It’s amazing when a door opens and a light shines in, when something dawns on you so wonderful, so useful, a tool, a step, a permission to be! It’s just about as great as mimosas at Sunday Brunch!
So, we’re in our acting class, A Working Group, working on this genius of an exercise that only our teacher, mentor, auditioning savant Sally Allen, of Brock-Allen Casting, could be so brilliant to devise. We’re working on active listening and think we’re each to do our monologue on camera. What she does, instead, is subtly reverse the lesson. Suddenly it’s not the one doing the monologue that’s on camera, it’s the one listening. And, boy howdy, does that camera reveal the truth!
“Nobody’s home.” That’s what they say in the editing room when the actor on camera who is listening has no reaction, when they’re empty of response. Or at least that’s what I’m told by my NYC film editing cousin, Eddie Nichols who, for years, has worked for countless major directors, including, can I name drop here, a year for Woody Allen. And where does that deadpan “Nobody’s home” clip end up? On the cutting room floor.
What we’re supposed to do, as actors, is react the way we naturally would do in real life. If someone tells you their closest loved one died, that they were locked outside in a hotel hallway with only a towel or their hair is on fire, anything, you’d have a reaction. It’d be spontaneous. You’d reach out to that person with your thoughts, your heart, your words, your laughter. Sounds easy, right? Sure, unless you’re an actor in front of a camera. In that case, the controlled, formal, let’s-not-make-a-mistake-and-overact training takes you over like a disease. And, God help us, it’s contagious.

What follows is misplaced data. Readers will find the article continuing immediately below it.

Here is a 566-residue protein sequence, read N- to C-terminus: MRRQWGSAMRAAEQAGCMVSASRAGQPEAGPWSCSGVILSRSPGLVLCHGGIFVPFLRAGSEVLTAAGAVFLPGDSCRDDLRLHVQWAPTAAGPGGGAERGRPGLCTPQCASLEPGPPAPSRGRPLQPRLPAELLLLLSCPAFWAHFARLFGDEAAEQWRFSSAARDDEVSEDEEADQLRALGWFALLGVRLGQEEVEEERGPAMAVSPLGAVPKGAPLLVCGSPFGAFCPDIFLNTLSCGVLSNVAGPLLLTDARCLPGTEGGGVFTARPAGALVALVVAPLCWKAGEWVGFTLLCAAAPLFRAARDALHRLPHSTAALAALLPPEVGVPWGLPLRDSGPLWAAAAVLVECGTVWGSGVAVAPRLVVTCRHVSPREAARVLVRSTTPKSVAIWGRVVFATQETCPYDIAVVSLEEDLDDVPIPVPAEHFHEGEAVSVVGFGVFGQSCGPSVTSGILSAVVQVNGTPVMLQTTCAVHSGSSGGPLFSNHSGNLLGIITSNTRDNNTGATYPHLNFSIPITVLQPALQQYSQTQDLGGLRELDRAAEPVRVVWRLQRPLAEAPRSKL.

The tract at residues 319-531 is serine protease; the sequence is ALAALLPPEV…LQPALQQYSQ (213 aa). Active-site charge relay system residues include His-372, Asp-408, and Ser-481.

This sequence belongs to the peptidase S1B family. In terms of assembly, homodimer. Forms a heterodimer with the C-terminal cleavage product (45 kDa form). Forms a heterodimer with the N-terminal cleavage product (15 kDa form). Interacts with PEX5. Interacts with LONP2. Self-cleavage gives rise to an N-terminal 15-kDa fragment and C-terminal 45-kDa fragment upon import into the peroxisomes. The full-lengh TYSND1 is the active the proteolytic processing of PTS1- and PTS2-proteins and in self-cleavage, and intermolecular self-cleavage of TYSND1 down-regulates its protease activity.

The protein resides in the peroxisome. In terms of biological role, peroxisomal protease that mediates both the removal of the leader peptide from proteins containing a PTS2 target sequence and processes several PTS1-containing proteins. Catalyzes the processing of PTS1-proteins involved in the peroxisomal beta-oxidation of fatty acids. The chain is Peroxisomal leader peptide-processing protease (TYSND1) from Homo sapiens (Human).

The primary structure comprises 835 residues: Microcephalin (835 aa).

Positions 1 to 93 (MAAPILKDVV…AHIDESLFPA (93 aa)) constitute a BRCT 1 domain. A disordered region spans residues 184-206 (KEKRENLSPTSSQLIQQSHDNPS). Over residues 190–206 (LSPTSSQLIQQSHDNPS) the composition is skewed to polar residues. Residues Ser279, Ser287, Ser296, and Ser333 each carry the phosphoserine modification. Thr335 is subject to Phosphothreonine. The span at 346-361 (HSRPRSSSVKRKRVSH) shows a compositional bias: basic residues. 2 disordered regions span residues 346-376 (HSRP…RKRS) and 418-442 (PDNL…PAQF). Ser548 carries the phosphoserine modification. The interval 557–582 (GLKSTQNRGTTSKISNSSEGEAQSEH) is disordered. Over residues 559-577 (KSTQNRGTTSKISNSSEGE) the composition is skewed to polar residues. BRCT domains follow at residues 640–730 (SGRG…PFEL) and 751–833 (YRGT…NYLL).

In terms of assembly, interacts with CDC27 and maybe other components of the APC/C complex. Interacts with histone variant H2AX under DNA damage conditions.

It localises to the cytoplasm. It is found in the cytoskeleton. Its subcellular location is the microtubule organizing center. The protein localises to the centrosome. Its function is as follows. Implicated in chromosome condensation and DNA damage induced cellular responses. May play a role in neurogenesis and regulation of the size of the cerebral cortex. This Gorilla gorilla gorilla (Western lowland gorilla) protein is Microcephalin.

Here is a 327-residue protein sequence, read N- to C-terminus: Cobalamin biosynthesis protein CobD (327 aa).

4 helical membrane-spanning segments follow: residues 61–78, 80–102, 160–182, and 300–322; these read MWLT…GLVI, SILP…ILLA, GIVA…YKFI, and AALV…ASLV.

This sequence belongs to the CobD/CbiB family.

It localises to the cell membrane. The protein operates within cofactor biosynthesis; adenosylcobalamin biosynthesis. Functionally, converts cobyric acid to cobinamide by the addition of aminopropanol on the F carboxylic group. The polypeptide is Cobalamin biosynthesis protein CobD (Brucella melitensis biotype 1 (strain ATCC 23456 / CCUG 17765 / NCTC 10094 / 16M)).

So, we’re doing our scene and, take two, Sally gives me a big clue. She tells me it’s okay for me to be me. She gives me permission to talk, to verbally react to what’s being said as I think it. Now, I understand this might not always fly in every audition, but, damn! the difference it made on camera!
I’m the mouthy one. I have to talk. If I’m relaxed, I’m talking. It is repressing for actors, me particularly, as Sally Allen pointed out, to stand there in an audition and be so controlling of ourselves. To be more concerned with what is or is not working on camera instead of simply being ourselves and responding as we normally would. In real life. As a human being. Not as an actor.
Of course, there are those incredible, fantastic actors who make it seem oh, so easy. Oh, my God! Idris Elba is absolutely uncanny at this in the British series, Luther! Sidenote: Are you crazy? Of course, he should be the new Bond! And, there’s the incredible Regina King in Leftovers and everything else she’s done. Then there’s Nicole Kidman when at Sunday Brunch they don’t serve mimosas. You can see for yourself below she’s got ten different ways to react to that.
Oh my, so much to learn, but I’ll tell you this, I am uber relieved that Sally Allen has yet again given me permission to be myself on camera. To use, as she says, what makes me unique. It is important that I do not cease to be myself, even in auditions. I don’t ever think I could in real life, but now, Hallelujah! all is right in the world, I get to do that on camera. – By Martha Hannah